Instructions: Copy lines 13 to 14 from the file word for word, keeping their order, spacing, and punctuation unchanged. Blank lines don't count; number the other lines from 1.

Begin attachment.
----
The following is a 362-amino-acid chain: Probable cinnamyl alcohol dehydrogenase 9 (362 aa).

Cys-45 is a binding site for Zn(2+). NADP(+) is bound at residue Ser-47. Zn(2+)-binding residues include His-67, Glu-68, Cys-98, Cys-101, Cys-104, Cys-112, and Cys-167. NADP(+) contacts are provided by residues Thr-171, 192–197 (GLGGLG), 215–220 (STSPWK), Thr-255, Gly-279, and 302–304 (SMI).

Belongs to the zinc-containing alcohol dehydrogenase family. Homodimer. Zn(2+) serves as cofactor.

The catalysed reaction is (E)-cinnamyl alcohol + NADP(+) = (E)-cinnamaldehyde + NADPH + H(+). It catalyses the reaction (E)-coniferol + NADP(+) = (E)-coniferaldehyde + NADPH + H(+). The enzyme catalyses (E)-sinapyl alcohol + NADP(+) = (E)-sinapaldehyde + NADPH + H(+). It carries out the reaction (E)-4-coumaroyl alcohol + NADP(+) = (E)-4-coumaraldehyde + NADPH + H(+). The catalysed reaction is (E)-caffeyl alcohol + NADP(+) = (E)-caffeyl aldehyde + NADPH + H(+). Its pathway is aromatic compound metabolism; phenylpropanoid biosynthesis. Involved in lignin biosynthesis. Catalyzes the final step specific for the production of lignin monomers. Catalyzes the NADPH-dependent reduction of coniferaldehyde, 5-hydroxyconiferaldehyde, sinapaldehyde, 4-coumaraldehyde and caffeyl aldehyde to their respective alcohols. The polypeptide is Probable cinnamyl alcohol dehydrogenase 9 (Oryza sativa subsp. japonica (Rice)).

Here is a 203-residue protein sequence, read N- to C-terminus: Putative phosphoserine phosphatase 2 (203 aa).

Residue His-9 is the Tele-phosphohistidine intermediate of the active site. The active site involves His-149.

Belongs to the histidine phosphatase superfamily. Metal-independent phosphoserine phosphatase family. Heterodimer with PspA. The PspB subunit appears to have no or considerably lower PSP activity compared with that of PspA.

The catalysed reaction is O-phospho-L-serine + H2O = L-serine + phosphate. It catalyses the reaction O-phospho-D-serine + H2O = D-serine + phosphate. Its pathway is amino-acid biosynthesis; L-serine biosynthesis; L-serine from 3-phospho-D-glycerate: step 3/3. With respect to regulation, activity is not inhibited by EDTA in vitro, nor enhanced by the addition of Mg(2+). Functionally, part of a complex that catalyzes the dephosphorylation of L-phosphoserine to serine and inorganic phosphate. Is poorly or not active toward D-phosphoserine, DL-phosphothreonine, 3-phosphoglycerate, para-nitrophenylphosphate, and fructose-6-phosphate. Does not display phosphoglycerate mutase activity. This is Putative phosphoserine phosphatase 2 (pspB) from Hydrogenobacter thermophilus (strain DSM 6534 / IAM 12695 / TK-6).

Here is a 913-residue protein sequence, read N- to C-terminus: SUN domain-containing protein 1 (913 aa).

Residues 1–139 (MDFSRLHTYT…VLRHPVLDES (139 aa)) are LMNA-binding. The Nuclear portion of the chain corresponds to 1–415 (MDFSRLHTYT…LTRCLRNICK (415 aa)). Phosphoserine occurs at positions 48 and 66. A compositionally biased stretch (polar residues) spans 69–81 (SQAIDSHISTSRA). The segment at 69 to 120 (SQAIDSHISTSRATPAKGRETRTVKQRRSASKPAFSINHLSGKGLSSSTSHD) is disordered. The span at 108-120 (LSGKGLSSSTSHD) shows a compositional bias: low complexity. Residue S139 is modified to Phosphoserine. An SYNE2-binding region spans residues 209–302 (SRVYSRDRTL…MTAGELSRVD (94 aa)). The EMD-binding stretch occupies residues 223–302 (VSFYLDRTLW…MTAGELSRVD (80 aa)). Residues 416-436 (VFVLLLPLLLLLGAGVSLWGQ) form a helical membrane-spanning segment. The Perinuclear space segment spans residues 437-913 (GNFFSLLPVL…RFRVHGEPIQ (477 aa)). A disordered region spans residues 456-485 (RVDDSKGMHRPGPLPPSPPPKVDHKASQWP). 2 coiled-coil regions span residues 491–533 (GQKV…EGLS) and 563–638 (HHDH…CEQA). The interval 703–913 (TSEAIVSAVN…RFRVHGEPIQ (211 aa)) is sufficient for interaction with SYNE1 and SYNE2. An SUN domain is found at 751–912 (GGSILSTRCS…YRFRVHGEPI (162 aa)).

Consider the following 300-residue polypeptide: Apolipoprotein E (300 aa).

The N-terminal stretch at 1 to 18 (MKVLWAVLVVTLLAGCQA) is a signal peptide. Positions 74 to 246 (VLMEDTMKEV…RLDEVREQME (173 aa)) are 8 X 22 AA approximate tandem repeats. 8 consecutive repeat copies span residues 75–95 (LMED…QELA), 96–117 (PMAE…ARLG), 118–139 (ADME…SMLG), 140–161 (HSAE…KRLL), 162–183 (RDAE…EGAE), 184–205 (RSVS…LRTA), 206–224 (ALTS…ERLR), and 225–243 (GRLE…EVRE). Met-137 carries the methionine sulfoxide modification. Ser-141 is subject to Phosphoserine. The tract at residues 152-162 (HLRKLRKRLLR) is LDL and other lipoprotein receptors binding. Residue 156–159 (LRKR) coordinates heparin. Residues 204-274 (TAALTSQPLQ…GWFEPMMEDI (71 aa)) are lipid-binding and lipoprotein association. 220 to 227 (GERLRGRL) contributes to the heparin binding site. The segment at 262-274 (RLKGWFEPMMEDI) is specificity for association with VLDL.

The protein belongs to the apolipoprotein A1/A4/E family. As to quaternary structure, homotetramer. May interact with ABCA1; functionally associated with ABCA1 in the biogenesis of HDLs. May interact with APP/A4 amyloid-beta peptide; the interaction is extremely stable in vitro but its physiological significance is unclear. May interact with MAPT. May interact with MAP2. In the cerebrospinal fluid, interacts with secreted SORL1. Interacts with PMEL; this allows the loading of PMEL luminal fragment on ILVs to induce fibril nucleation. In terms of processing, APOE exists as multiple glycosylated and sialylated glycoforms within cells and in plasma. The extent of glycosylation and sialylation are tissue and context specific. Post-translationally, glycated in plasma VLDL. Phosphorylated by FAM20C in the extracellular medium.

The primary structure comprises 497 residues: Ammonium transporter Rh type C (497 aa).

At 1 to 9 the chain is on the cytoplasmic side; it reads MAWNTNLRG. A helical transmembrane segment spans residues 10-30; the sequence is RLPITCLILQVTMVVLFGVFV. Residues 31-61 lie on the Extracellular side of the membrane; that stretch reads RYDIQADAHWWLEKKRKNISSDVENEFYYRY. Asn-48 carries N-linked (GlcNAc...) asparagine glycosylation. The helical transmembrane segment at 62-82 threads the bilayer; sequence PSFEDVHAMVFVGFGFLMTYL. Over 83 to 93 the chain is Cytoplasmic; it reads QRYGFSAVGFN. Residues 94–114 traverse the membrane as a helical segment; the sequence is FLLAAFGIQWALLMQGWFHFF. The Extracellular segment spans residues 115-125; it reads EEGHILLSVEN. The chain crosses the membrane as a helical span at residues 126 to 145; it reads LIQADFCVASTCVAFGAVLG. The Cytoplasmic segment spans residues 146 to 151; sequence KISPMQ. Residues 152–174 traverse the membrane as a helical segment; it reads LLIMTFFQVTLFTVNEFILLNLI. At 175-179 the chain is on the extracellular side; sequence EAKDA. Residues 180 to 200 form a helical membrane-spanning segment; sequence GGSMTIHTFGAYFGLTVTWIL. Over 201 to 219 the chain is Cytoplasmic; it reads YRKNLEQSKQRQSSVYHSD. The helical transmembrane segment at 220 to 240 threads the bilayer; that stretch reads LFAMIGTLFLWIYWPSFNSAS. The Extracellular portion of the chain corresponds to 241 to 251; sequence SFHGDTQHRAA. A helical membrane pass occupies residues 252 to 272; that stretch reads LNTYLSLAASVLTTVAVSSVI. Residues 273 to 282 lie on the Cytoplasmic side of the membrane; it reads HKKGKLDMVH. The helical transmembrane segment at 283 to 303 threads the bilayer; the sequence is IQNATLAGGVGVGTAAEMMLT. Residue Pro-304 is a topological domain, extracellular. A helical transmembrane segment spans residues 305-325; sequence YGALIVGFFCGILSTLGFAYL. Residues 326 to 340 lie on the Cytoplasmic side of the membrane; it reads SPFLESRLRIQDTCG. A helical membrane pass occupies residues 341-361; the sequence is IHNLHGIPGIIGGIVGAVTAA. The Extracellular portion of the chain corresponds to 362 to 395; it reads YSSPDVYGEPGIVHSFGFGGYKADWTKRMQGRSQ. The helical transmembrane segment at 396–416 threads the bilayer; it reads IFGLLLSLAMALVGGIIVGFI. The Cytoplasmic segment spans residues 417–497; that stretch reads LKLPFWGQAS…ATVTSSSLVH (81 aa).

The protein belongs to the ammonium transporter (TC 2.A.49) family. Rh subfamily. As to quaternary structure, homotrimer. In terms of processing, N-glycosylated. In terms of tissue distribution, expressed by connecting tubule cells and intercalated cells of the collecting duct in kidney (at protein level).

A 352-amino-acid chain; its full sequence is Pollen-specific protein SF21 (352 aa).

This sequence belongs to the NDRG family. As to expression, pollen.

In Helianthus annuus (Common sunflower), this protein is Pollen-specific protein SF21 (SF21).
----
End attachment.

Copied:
The protein belongs to the apolipoprotein A1/A4/E family. As to quaternary structure, homotetramer. May interact with ABCA1; functionally associated with ABCA1 in the biogenesis of HDLs. May interact with APP/A4 amyloid-beta peptide; the interaction is extremely stable in vitro but its physiological significance is unclear. May interact with MAPT. May interact with MAP2. In the cerebrospinal fluid, interacts with secreted SORL1. Interacts with PMEL; this allows the loading of PMEL luminal fragment on ILVs to induce fibril nucleation. In terms of processing, APOE exists as multiple glycosylated and sialylated glycoforms within cells and in plasma. The extent of glycosylation and sialylation are tissue and context specific. Post-translationally, glycated in plasma VLDL. Phosphorylated by FAM20C in the extracellular medium.

The primary structure comprises 497 residues: Ammonium transporter Rh type C (497 aa).